2018 State of Our Estuaries
It has been over 18 months since PREP started planning and gearing up for the 2018 State of Our Estuaries report, and we are now counting down the last 30 days until we release the report at the upcoming State of Our Estuaries conference on Friday, December 8, 2017 at the Portsmouth Harbor Events Center, Portsmouth, NH. The full day conference is the culmination of an incredible amount of work and support from our partners across the region, and we hope you plan to join us December 8th to learn about the health of our estuaries and celebrate projects and successes from the last five years. But first a few announcements…
Peter Egelston Joins Conference as Keynote Speaker!
Known for their delicious beer, the Smuttynose Brewing Company is a strong advocate for environmental health, water quality, and giving back to the community. They know you simply cannot have tasty beer without clean water. Water makes up nearly 95% of beer and the Smuttynose Brewing Company and the Portsmouth Brewery have a tremendous stake in the health of the region’s water resources. Join us to hear more from Peter, and how Smuttynose Brewing Company is a clean water champion!
Deborah Szaro EPA New England Region 1 Acting Administrator (invited)
Acting Administrator, Deborah Szaro has been invited to the 2018 State of Our Estuaries Conference to provide an EPA perspective on the future of important work being done on the ground in support of healthy communities in New England.
The State of Our Estuaries Report Then & Now
Formerly the New Hampshire Estuaries Project (NHEP), PREP has been publishing the State of Our Estuaries reports since 2000. The reports have been a summary of biological and environmental indicators of estuarine health for the Great Bay and Hampton-Seabrook estuaries. And this year, we are excited to be including social indicators in our report for the first time!
Over the last two years, PREP partnered with the NH Department of Environmental Services Coastal Program (NHCP), Great Bay National Estuarine Research Reserve (GBNERR), the National Oceanic Atmospheric Administration (NOAA), and Plymouth State University for the Social Indicators Project – a two year initiative to gather, understand, and link social and behavioral data to regional environmental indicators. Many of our partners participated in interviews with our NOAA Coastal Fellow, Simone Barley-Greenfield, to inform this work, and we cannot thank you enough for your support. Ultimately the project culminated in three social indicators being included in this year’s report. Curious which social indicators are being included? The best way to get your copy of the report is to join us on December 8, 2017 for the State of Our Estuaries Conference.
While we anticipate the upcoming report release and conference, let’s take a look back at how our estuaries have changed over time.
In 2012 the State of Our Estuaries report described 22 key indicators of the health of our estuaries: 15 of which were classified as having cautionary or negative trends. Overall the assessment showed there was reason to be concerned about the health of our estuaries and that increased efforts to study and restore our estuaries were needed. The report included recommendations listed below. How have we as a community for clean water faired in terms of the recommendations below?
2012 Recommendation: Expansion of monitoring of our estuaries and to fund additional research questions to address knowledge gaps.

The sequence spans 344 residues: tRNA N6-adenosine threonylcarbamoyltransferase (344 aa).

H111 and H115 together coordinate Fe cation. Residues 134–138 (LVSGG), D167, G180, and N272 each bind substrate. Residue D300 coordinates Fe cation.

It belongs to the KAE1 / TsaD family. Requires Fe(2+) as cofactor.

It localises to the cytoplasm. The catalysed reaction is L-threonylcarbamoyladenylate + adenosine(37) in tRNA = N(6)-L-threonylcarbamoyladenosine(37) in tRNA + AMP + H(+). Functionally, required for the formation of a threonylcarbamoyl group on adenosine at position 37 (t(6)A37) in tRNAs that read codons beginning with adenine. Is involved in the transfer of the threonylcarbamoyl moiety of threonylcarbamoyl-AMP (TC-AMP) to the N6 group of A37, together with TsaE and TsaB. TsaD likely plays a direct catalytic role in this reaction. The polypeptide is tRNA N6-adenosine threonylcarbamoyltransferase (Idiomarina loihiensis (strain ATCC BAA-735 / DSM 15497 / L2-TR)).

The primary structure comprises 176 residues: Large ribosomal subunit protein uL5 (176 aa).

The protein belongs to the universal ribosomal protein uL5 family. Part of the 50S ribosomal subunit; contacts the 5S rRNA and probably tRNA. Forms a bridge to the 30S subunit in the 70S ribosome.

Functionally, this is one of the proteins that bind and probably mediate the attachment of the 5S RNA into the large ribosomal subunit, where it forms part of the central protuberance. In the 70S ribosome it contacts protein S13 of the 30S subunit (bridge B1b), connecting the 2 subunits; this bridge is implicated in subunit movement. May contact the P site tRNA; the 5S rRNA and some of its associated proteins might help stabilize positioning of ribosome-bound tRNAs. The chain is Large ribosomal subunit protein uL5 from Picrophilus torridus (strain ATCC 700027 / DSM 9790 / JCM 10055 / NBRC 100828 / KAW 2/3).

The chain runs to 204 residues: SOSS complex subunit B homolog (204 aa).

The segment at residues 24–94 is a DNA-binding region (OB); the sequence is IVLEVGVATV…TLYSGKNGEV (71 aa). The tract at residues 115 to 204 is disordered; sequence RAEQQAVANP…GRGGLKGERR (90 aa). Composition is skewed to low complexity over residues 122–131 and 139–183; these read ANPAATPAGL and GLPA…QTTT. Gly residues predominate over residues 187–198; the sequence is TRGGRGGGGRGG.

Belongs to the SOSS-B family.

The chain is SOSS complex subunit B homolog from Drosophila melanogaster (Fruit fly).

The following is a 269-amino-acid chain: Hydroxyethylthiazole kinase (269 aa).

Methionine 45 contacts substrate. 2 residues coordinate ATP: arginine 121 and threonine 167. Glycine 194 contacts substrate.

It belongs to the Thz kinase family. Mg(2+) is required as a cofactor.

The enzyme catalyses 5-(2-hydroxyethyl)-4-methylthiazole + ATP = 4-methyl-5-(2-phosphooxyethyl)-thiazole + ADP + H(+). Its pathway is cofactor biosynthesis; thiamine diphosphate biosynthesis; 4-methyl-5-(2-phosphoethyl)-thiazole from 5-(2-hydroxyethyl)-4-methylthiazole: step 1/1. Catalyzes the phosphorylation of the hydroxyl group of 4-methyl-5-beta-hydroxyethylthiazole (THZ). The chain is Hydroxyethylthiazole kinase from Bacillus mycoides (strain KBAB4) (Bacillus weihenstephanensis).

Macroalgae covering mudflats on the Great Bay Estuary.
Communities and partners have invested considerable amounts of funding to the Piscataqua Region Monitoring Collaborative (PRMC) to begin expanding monitoring efforts across the region to address knowledge gaps. One example is since 2012 PREP and our partners have added four more years of data for macroalgae/seaweed monitoring (the previous State of Our Estuaries report only reported on two years – 1980 and 2008).
2012 Recommendation: Protect important natural areas and waterways through land conservation and improved land use planning and development practices.
Foliage along the estuary. Photo by Simone Barley-Greenfield.
Land conservation efforts continue to increase across the region (for specifics on acres conserved in the region and specific communities check out the 2018 State of Our Estuaries Report), and we are approaching our goal of 20% of the watershed conserved by 2020.
2012 Recommendation: Increase the pace and scale of restoration efforts for oysters, eelgrass, salt marsh, and migratory fish populations.
Migratory fish. Photo by Ian MacLellan
Recently the Great Dam in Exeter was decommissioned, opening passage for alewives that was previously only accessible by fish ladder. And in 2015 we exceeded our goal of 20 acres of oyster restoration. How many acres of restoration do we have currently? Check out the 2018 report for the latest information on restoration in the Great Bay Estuary.
2012 Recommendation: Invest in clean water through appropriate infrastructure upgrades and reduce stormwater pollution from paved areas.
Construction at the new Exeter Wastewater Treatment Facility
Communities are implementing improved land use planning and development practices through stormwater management standards addressing stormwater pollution. Also, communities across the region have been making substantial investments in wastewater treatment facilities and stormwater management to address point source and non-point sources of pollution including nitrogen and total suspended solids. You can learn more about the investments made and construction for the Exeter Wastewater Treatment facility in a feature story coming soon!
For more about these indicators & the remaining 18, you’ll have to wait until December 8th.